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Atlas HO code 100 paper track sections?

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Atlas HO code 100 paper track sections?
Posted by Wdodge0912 on Wednesday, February 26, 2020 4:53 AM

I was wondering if there was a collection somewhere of paper track peices that I could print out, so I can lay out my layout before laying track. I have a lot of HO Atlas Code 100, so that's what I'd be looking for.

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Posted by mbinsewi on Wednesday, February 26, 2020 7:16 AM

Do a search, there are plenty of options.  Atlas has track planning templates, along with other sources.

Mike.

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Posted by wvg_ca on Wednesday, February 26, 2020 9:02 AM

and here I thought you wanted information on Atlas code 100 that used pressed paper / fibre for the ties, and staples to hold it on ...

those are getting to be 'vintage' items, lol

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Posted by BigDaddy on Wednesday, February 26, 2020 9:12 AM

Henry

COB Potomac & Northern

By the Chesapeake Bay

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Posted by mbinsewi on Wednesday, February 26, 2020 9:47 AM

And wouldn't you know, they're on back order. Indifferent

Mike.

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Posted by trevorsmith3489 on Wednesday, February 26, 2020 10:38 AM

Why not place your track pieces on a photocopier or use the "copy" function of a home printer to make your own?

Trevor 

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Posted by Stevert on Wednesday, February 26, 2020 10:39 AM

Another option, to avoid using up all those trees, would be the Atlas Track Planning Software:

https://shop.atlasrr.com/t-software.aspx

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Posted by riogrande5761 on Wednesday, February 26, 2020 10:41 AM

You could aways buy some Altas turnouts if you are going to use them anyway and simply test fit with the real thing and save a tree!  or a twig!  Idea

I just used the real thing to figure out what fit where using centerlines and real turnouts.

Turned out fine:

 

Rio Grande.  The Action Road  - Focus 1977-1983

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Posted by mbinsewi on Wednesday, February 26, 2020 10:43 AM

Wdodge0912
I have a lot of HO Atlas Code 100,

I didn't see that before...Indifferent...which is NOT unusal for me. Smile, Wink & Grin

Trevor has a good idea, make your own.

Mike.

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Posted by hon30critter on Wednesday, February 26, 2020 9:40 PM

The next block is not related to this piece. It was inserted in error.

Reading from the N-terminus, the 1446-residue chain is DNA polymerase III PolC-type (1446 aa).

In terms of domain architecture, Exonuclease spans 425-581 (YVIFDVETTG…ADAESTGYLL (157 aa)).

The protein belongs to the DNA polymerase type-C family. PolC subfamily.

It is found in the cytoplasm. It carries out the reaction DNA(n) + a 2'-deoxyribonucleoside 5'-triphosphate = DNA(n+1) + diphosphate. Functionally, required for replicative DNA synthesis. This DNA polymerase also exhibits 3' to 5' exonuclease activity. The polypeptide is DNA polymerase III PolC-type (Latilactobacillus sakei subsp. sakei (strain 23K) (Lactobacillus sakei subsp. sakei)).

I would offer one small caution about using a copier to print track pieces. Make sure that your copier is copying at 100%. In other words, check the copies against the real thing to make sure that they are exactly the same size. Not all copiers print at exactly the same size as the original.

Peco has turnout diagrams as well, and each picture includes a ruler so you can check to see if the copy is the right size. All you have to do is put an actual ruler beside the printed ruler to see if they match up.

If the copies don't match you should be able to scale the drawings with the printer settings.

Dave

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Posted by ATLANTIC CENTRAL on Thursday, February 27, 2020 10:37 AM

Stevert

Another option, to avoid using up all those trees, would be the Atlas Track Planning Software:

https://shop.atlasrr.com/t-software.aspx

 

You may want to un drink that koolaid when you realize the tree huggers have been lieing to you all these years. Trees are virtually never cut down just to make paper.

Paper is largely made from what is left over after they make lumber, plywood, osb board, etc etc.

And for over 100 years paper has been recycled at the industrial level. The printing and paper industries return all their trimmings and waste to the mill to be recycled.

I am a draftsman by original training and have used CADD, I hate it.

My layout plans are drawn the old way, but not on paper, on mylar.......

Computers are great, but paper still has its place. I can read my old Model Railroader magazines without using any of the pesky electricity that around here is mostly generated by burning coal.......or, without wearing out any batteries that will end up in a land fill.

I bet my carbon footprint is less than yours.......

Why did I write this reply? We can do without the political/social commentary, we are here to talk trains.

Sheldon

    

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Posted by Wdodge0912 on Saturday, February 29, 2020 7:08 AM

I was hoping to find something I could print. I suppose I could but the template and make copies of that. I'd do the copying of the track, but I'd like to have a crossing somewhere and dont own any. Also I only have #4 turnouts and was thinking maybe of using #6 somewhere if I can fit it

 

I have used Atlas's free software, the Right Track software. I'm pretty good with it I think, except for using turnouts that arent snap switches. I dont know how to get them back to a straight to parallel a track for instance. You can't lay a peice of flex without 2 points already being placed, and I'm unsure what the combination is, if there is one, to have the switch run back to a square angle

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Posted by danno54 on Saturday, February 29, 2020 8:06 AM
Good point! Copiers usually have a border as default and image is shrunk to fit inside border.